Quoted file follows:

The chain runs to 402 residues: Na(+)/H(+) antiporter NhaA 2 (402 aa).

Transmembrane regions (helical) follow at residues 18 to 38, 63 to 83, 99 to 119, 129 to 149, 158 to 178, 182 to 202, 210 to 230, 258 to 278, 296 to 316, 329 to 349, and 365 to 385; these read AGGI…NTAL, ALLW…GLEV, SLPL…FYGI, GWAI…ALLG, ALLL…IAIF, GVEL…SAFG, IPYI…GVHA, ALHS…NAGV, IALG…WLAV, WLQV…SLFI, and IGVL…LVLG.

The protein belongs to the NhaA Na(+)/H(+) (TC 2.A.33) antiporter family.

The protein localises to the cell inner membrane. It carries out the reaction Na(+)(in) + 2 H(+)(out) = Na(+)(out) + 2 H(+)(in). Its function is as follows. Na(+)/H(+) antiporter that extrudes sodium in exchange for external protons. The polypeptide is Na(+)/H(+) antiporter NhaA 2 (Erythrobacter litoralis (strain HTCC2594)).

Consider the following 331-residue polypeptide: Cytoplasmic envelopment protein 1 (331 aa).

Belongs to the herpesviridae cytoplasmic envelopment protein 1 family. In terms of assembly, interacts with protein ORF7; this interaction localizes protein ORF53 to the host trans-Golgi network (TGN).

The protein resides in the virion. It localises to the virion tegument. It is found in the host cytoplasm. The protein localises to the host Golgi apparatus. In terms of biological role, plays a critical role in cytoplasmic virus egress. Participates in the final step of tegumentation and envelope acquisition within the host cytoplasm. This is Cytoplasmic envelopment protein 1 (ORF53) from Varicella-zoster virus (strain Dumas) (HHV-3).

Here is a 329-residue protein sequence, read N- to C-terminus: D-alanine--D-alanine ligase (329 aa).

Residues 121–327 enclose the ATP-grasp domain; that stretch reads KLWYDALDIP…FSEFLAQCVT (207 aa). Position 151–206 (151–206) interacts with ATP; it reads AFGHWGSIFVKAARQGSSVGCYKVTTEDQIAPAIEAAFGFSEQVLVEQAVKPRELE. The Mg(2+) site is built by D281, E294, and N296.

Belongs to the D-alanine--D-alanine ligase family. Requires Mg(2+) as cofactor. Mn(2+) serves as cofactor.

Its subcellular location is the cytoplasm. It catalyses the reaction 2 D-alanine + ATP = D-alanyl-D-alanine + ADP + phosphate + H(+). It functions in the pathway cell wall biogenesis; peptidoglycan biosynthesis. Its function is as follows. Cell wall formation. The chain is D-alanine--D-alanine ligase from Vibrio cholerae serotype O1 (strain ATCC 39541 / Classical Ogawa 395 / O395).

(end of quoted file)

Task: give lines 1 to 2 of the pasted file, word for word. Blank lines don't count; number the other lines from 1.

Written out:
The chain runs to 402 residues: Na(+)/H(+) antiporter NhaA 2 (402 aa).

Transmembrane regions (helical) follow at residues 18 to 38, 63 to 83, 99 to 119, 129 to 149, 158 to 178, 182 to 202, 210 to 230, 258 to 278, 296 to 316, 329 to 349, and 365 to 385; these read AGGI…NTAL, ALLW…GLEV, SLPL…FYGI, GWAI…ALLG, ALLL…IAIF, GVEL…SAFG, IPYI…GVHA, ALHS…NAGV, IALG…WLAV, WLQV…SLFI, and IGVL…LVLG.